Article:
The Sixers are obviously a far superior squad with their All-Star center in the lineup, so his absence hurts them when it comes to playoff positioning, as they have a better chance of winning regular-season games with him on the floor. Plus, with their best player in and out of the lineup, it becomes difficult for Brett Brown to find a rhythm with his rotation, and similarly difficult for the team to develop on-court chemistry that they can carry over to the postseason. It also prevents Embiid himself from consistently remaining in peak game shape. The Sixers have dealt with this issue each of the past two seasons, and unfortunately, due to Embiid's unique size and injury history, it may be one that they have to manage for the entirety of his tenure with the team. 

When it comes to Ben Simmons, it has to be pointed out that he has made a major jump on the defensive end of the floor this season. With his combination of size, length, and athleticism, Simmons has developed into one of the league's most versatile defenders, and as such he has spent time guarding all five positions at different points throughout the season. He excels at quickly closing passing lanes, and he leads the league in steals per game as a result. Many of his steals lead directly to high percentage fast break opportunities for the Sixers. Simmons has been engaged and dedicated defensively, and he could very well find himself on an All-Defensive team at the end of the season.

Offensively though, Simmons remains limited as he hasn't expanded his range in any meaningful way, despite public prodding from his coach and teammates. The importance of Simmons developing some semblance of a jump shot in order for him to reach his full potential as a player, and for the Sixers to reach their full potential as a team, has been well documented by myself and others. But while Simmons has converted a pair of 3-pointers on the season, he still doesn't look for his own shot anywhere outside of the paint. Here's a look at his shot chart for the season:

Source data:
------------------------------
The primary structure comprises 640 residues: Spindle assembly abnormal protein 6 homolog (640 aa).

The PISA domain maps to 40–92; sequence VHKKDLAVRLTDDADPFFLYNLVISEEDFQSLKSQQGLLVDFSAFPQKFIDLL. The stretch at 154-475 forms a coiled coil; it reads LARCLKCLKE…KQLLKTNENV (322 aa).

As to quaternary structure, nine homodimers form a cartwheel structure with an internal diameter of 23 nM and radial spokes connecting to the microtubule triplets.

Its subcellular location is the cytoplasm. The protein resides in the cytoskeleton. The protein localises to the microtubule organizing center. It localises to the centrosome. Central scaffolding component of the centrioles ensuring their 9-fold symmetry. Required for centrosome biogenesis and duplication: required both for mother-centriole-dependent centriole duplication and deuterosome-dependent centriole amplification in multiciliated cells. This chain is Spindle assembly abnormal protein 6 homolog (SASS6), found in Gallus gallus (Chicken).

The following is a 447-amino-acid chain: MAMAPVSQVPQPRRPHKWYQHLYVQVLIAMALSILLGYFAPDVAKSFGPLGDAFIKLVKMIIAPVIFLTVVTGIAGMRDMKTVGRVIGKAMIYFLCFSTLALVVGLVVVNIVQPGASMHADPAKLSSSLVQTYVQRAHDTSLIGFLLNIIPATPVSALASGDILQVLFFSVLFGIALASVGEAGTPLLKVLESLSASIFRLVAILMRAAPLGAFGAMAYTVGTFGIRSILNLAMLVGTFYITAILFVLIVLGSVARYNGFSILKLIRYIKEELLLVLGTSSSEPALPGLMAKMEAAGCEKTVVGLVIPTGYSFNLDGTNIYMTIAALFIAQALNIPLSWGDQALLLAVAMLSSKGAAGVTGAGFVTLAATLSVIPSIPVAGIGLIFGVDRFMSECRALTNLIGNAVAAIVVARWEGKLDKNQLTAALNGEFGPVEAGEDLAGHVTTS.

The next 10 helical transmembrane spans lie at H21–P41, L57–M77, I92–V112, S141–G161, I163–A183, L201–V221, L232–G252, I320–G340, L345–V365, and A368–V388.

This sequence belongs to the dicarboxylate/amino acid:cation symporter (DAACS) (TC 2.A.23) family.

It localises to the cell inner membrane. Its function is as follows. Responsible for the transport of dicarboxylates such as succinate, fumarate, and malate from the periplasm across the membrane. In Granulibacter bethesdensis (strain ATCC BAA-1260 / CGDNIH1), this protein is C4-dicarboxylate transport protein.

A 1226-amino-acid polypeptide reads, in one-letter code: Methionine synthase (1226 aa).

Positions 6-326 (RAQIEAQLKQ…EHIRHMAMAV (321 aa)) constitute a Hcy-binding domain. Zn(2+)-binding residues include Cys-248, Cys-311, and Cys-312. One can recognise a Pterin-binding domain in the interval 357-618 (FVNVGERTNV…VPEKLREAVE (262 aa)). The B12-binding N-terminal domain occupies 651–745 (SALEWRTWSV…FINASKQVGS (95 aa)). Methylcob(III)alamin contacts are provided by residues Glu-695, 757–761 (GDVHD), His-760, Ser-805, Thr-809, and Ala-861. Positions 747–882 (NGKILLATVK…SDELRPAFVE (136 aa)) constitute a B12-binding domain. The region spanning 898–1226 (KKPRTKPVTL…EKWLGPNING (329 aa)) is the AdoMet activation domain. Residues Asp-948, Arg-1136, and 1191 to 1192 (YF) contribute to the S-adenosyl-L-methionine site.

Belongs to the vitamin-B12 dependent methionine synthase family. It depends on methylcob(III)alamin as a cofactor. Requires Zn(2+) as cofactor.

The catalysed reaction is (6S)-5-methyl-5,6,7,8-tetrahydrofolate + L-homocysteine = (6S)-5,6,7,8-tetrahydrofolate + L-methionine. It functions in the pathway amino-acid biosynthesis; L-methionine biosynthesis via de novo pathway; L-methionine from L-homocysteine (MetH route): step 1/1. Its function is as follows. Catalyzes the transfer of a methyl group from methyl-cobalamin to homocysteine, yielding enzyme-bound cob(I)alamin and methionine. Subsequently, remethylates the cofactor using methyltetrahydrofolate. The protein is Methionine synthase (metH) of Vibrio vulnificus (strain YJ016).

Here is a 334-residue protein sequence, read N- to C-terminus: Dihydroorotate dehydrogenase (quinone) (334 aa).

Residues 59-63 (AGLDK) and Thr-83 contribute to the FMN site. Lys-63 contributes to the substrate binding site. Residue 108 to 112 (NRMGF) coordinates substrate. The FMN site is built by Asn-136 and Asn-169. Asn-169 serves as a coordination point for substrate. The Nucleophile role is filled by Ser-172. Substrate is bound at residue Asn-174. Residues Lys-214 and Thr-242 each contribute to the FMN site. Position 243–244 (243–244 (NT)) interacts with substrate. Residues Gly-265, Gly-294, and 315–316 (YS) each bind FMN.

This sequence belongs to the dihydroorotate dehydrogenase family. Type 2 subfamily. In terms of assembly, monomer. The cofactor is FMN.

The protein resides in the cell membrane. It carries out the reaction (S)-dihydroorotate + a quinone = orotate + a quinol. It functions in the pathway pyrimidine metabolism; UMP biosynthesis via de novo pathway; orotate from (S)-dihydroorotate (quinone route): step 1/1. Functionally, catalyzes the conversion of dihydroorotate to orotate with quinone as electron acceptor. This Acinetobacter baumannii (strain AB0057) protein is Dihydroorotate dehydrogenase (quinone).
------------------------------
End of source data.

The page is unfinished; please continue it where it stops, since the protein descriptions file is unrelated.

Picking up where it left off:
Simmons is so naturally talented that he can still be extremely effective and productive on most nights without spacing the floor at all. His natural size and strength help here, too, as he is often able to simply overpower smaller guards in order to get into the paint, and to the rim. However, as we've seen in the past, especially in the postseason, teams with the proper personnel can scheme to stop Simmons' drives in half-court sets and thus severely limit his overall effectiveness. In these situations, his inability to space the floor hampers the Sixers and makes them infinitely easier to guard. Many had hoped that this would be the season that Simmons began to regularly incorporate a jump shot into his repertoire, but that hasn't been the case thus far. 

Bench Play: C-

Philadelphia's bench has left a lot to be desired so far this season. After spending big on the first five over the summer, the Sixers had limited salary cap space remaining to allocate to their reserves, and it has shown. Philadelphia's bench ranks 28th out of 30 teams in terms of point production per game (28.8), 29th in rebounding (12.4 per game), and 27th in assists (5.7 per game). They don't have a single double-digit scorer off of the bench, which has also lacked the consistent shooting and playmaking prowess to meaningfully move the needle for Philadelphia.